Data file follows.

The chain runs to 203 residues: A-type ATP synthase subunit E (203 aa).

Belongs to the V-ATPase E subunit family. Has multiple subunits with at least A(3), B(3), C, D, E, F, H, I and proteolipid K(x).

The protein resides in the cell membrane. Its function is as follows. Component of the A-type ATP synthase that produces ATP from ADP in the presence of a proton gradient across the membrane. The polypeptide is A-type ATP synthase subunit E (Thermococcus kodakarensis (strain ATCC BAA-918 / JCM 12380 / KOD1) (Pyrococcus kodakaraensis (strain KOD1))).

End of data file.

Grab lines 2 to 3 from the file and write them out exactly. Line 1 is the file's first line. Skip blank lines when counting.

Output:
Belongs to the V-ATPase E subunit family. Has multiple subunits with at least A(3), B(3), C, D, E, F, H, I and proteolipid K(x).

The protein resides in the cell membrane. Its function is as follows. Component of the A-type ATP synthase that produces ATP from ADP in the presence of a proton gradient across the membrane. The polypeptide is A-type ATP synthase subunit E (Thermococcus kodakarensis (strain ATCC BAA-918 / JCM 12380 / KOD1) (Pyrococcus kodakaraensis (strain KOD1))).